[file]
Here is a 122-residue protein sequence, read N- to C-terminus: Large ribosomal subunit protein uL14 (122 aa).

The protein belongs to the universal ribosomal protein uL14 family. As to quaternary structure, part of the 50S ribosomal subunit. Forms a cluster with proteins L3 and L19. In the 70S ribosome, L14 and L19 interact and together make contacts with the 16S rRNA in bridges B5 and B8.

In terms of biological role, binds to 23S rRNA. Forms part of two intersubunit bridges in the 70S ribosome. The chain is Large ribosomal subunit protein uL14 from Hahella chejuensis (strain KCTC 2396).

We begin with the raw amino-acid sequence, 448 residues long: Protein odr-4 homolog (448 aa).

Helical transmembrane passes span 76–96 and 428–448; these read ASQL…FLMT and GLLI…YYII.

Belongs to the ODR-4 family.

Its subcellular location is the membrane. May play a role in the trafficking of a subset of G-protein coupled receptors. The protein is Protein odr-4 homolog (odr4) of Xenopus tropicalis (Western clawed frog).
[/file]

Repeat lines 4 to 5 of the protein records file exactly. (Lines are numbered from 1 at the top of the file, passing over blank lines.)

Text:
We begin with the raw amino-acid sequence, 448 residues long: Protein odr-4 homolog (448 aa).

Helical transmembrane passes span 76–96 and 428–448; these read ASQL…FLMT and GLLI…YYII.